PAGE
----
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Intersection of Life and Faith

Warning Signs of Spiritual Abuse -- Part I

  • Mike Fehlauer Pastor, Author, and Director of Foundation Ministries
  • 2001 1 Jan
  • COMMENTS
Warning Signs of Spiritual Abuse --  Part I
Join author Mike Fehlauer in Chat Thursday, November 15, at 9 p.m. EST to further discuss this topic.

The idea of spiritual abuse is not a new phenomenon. In the Old Testament, God spoke against those who operated in their own authority while abusing the very people they were to bless. In Jeremiah 5:30-31 we read, “An astonishing and horrible thing has been committed in the land: the prophets prophesy falsely, and the priests rule by their own power; and My people love to have it so. But what will you do in the end?”

In these verses God is bringing an indictment against the religious leaders of the Old Testament. We see the Lord’s anger expressed against those who operate in their own authority. Consumed with their own ambition, these leaders have convinced the people that their power is divine. Yet in reality, these false prophets are merely wielding their self-imposed influence for personal gain, claiming they speak for God.

In Jeremiah 6:13-14 we read again of self-absorbed prophets and priests who are so preoccupied with their own needs being met that the needs of the people are being ignored. We read: “From the least of them even to the greatest of them, everyone is greedy for gain, and from the prophet even to the priest everyone deals falsely. And they have healed the brokenness of My people superficially, saying, ‘Peace, peace,’ but there is no peace” (NAS).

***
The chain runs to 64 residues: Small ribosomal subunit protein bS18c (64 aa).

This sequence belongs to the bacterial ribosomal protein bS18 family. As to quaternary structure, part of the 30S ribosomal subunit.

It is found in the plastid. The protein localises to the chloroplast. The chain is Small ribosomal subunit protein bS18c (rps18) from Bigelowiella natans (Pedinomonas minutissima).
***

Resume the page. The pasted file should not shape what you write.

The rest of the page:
A common characteristic of an abusive religious system is that the real needs of the people are lost in the never-ending quest by the leaders for personal fulfillment and happiness.

The tragic story of Diane, a young woman in her late teens who had recently given her life to Christ, illustrates this point. Diane went on a missions trip with a group from the church she had been attending. One day the missions team was enjoying some recreation time when Diane suffered a tragic accident that caused her leg to be so severely injured that it was necessary to amputate it.

Diane’s parents were not Christians, and in the past they had somewhat resented the amount of time Diane had been spending at the church. When the accident occurred, their response was to blame the church for Diane’s injury. They also felt the church should do something financially to help Diane.